Washington outsider Miguel Cardona, President Biden’s nominee to lead the Education Department faced tough questions at his Senate confirmation hearing Wednesday, on political hot-button issues like student loan forgiveness, transgender participation in women’s sports and most pressing: how to make good on Mr. Biden’s promise to reopen schools within 100 days of his inauguration. If confirmed, the Connecticut education commissioner will inherit an educational crisis brought on by the coronavirus pandemic.
“We’re here today in the midst of one of the most challenging school years in American history,” Cardona said Wednesday in his opening statement. “For far too many of our students, this year has piled on crisis after crisis.” He did not offer many specific ideas about how to return children to school but did say that educators should be prioritized for vaccine distribution.
Little was known about Cardona’s views on major education policy issues, since the former public school teacher only entered the national public eye in December when Biden announced his nomination to lead the Education Department. Cardona, who began his career as a fourth-grade teacher, quickly rose through the administrative ranks. In August 2019, he was appointed to lead Connecticut’s Education Department, becoming the first Latino to hold the position.
In that role, Cardona spent much of his time managing the havoc the pandemic has wreaked upon the state’s schools. As Connecticut’s education commissioner, Cardona pushed schools to reopen, citing growing achievement gaps that remote learning has only made worse.
“Yes, we’re in a health pandemic, but this is also an education emergency,” Cardona said in an interview with The Connecticut Mirror in August. “We have to accelerate our efforts because COVID accelerated disparities.”
As of December 2020, about 20% of Connecticut’s students were learning either fully or mostly in person and a little more than 40% were in school via a hybrid model, according to data from the state. During his confirmation hearing, Cardona attributed that success to “regular and intentional” communication between his office, union leaders, parents, and educators.
“We were open and transparent with what we knew, and we made sure that we partnered with our health experts early on,” Cardona said. “We all partnered together.”
In December, Mr. Biden promised “that the majority of our schools can be open by the end of my first 100 days,” an ambitious goal that Mr. Biden later said only applied to K-8 students and not those in high school. In an interview with Connecticut Public Radio last week, Cardona said that as education secretary, he’d draw on his experience reopening Connecticut’s schools and listening to health experts.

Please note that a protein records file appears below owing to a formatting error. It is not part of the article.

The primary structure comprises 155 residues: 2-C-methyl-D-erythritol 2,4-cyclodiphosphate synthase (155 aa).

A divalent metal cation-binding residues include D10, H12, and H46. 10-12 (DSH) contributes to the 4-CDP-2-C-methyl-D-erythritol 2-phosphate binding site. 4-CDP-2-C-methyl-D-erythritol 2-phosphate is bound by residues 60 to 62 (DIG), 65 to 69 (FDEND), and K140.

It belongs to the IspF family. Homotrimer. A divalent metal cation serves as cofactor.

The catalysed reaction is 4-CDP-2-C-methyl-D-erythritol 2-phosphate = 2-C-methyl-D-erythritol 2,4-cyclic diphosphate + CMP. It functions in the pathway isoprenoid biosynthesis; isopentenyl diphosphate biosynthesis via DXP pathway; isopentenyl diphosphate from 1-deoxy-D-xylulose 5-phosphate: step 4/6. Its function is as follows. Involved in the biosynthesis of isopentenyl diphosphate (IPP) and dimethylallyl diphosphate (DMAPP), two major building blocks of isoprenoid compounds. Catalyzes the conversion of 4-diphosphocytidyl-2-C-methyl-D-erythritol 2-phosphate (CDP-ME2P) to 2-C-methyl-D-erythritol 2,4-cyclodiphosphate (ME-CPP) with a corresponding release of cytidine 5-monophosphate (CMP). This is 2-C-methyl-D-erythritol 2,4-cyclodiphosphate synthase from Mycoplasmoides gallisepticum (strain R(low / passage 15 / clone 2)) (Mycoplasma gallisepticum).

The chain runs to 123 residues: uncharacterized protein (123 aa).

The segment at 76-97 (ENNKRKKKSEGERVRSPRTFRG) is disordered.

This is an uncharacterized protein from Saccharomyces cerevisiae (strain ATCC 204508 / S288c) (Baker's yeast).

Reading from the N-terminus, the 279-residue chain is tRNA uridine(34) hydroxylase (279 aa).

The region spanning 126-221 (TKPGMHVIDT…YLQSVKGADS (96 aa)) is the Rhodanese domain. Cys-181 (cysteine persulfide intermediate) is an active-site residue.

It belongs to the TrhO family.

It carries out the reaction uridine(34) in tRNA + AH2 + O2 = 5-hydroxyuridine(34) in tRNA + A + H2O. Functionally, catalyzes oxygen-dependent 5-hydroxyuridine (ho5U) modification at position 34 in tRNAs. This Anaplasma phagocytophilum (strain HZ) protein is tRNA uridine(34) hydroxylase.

“We need to have a very close partnership with our health department,” Cardona said. “At the national level, that’s critically important that we work with CDC, that we work with Health and Human Services to make sure that the decisions that are being made around schools are in line with what we know to protect people. That partnership matters.”
Cardona was also pressed on his views surrounding student loan debt. Senator Elizabeth Warren of Massachusetts, who proposed forgiving up to $50,000 in student loan debt during the 2020 presidential primaries, urged Cardona to consider “administrative cancellation of student loan debt.”
Cardona agreed that student loan debt places a “significant impact” on borrowers’ lives and agreed with Warren that the federal government should provide “borrowers with immediate relief,” but didn’t offer any further details.
Previously, Cardona said tackling student debt “would be a priority” and he was “totally in support” of the president’s plan to back congressional action that would cancel $10,000 of student debt per borrower. He also said he would work with Congress on “a plan that provides some relief to our students in higher education.”
Last year federal student loan debt reached an all-time high, nearing $1.6 trillion among more than 40 million Americans, according to the Federal Reserve Bank of New York. On average, student loan borrowers owe between $200 and $299 every month, an amount that for many can be untenable; about 1 in every 5 borrowers is in default, according to the Education Department.
A handful of Republican Senators, including Kentucky Senator Rand Paul and Utah Senator Mitt Romney, pressed Cardona on his views surrounding who should be allowed to participate in women’s athletics, asking whether transgender athletes should be afforded that right.
“I believe schools should offer the opportunity for students to engage in extracurricular activities even if they’re transgender — I think that’s their right,” Cardona said.